A massive snowstorm swept through Wilson County on Thursday, covering it with six inches of snow in some places.

The head of Lebanon’s street department, Lee Clark, said that while several places within the city had experienced significant downfall, his crews worked continuously to clear up the main roadways.

Aside from a few incidents involving fender benders or single cars skidding out of control, Clark said that there had not been any permanent road closures.

In advance of the imminent storm, crews set out on Wednesday with two trucks carrying two brine tanks to treat the roads. Facing heavy precipitation around the city, the street department identified key traffic corridors and moved to treat these first.

With temperatures approaching single digits at night, refreezing slush was a concern, which after having melted could possibly result in black ice.

“The temperatures aren’t going to cooperate to do any thawing,” Clark said on Thursday.

The department head added that with temperatures forecasted to be as low as they were on Friday — with a forecasted high in the upper 20s — the best hope of clearing was Friday’s sunlight.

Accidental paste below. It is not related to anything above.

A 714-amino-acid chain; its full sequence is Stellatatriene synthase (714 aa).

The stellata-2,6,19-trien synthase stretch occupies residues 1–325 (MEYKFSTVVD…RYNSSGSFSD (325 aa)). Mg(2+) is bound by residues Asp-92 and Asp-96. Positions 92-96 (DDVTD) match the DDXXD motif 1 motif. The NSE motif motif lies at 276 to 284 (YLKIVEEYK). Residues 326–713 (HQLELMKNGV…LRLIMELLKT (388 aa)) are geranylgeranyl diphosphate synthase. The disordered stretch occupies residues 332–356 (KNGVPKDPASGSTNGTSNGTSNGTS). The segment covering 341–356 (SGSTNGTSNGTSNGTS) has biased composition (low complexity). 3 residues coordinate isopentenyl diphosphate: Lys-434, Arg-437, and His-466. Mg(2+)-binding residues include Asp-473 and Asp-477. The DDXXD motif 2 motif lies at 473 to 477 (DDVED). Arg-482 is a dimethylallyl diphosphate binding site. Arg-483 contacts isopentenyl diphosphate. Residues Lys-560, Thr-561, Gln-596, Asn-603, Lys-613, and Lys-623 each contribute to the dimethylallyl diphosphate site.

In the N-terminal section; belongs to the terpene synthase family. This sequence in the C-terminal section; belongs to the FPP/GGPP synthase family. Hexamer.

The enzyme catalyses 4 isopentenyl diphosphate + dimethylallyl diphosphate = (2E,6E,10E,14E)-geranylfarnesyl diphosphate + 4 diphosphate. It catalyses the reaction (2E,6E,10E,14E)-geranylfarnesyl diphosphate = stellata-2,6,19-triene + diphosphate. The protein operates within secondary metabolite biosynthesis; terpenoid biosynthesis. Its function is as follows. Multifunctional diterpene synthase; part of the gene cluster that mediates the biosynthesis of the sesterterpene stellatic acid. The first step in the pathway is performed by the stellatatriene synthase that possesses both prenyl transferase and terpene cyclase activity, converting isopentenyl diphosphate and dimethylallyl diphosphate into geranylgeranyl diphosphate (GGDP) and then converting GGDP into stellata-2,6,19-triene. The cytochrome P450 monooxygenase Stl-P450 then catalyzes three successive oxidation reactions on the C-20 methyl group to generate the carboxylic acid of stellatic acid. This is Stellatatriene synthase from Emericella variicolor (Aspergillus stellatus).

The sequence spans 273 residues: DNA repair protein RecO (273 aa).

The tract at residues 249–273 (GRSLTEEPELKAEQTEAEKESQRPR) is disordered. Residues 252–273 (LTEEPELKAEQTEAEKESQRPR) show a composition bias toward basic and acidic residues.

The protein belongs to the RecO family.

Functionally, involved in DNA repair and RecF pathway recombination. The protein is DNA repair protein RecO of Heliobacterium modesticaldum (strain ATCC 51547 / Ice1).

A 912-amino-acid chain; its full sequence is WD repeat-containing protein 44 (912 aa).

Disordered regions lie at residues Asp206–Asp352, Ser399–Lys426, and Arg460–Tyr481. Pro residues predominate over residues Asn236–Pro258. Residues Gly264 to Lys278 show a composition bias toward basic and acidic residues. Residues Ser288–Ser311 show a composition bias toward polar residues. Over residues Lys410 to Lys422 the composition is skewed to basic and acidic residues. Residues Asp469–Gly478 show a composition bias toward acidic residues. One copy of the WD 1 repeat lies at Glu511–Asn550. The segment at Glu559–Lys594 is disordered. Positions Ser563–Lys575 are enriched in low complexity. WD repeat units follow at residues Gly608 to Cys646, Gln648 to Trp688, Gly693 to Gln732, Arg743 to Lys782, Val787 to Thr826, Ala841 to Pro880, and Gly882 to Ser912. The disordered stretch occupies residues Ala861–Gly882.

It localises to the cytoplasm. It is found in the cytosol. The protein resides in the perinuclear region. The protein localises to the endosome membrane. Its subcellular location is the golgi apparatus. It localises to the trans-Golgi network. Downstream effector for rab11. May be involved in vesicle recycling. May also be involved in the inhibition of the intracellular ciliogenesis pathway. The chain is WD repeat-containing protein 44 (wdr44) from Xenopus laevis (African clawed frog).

Clark said that when it actually started snowing that they were re-treating the roads that had already been hit during their preemptive measures.

“It’s hard to say that the brine helped us when you look at it right now,” said Clark. “But I believe it did.”

According to Clark, the biggest challenge for his department was the volume of traffic it faced while trying to clear the roads.

Clark said that before going into any winter season, his department loads up on the salt brine. He estimated that the city reserves enough each year for three storms of this size.

Clark mentioned that he and other department heads had discussed how early in the winter it was that this storm took place.

As long as the conditions remained tenuous, Clark urged motorists to leave plenty of room between themselves and the car they are behind. Skidding out of control is a regular source of wrecks according to Clark.

Lebanon Police Department’s public information officer, Lt. P.J. Hardy, said that as far as hazardous incidents were concerned, there had been “nothing too serious.”

Hardy did mention that there had been several dozen calls that required response. Those incidents mainly included stranded motorists and vehicles off the roadways.

County and city offices remained closed throughout the end of the week, as temperatures remained well below freezing. Wilson County Schools were also closed down as a result of the dangerous roadway conditions.

Lebanon Special School District was already closed for the week due to rising COVID-19 cases among faculty and students.

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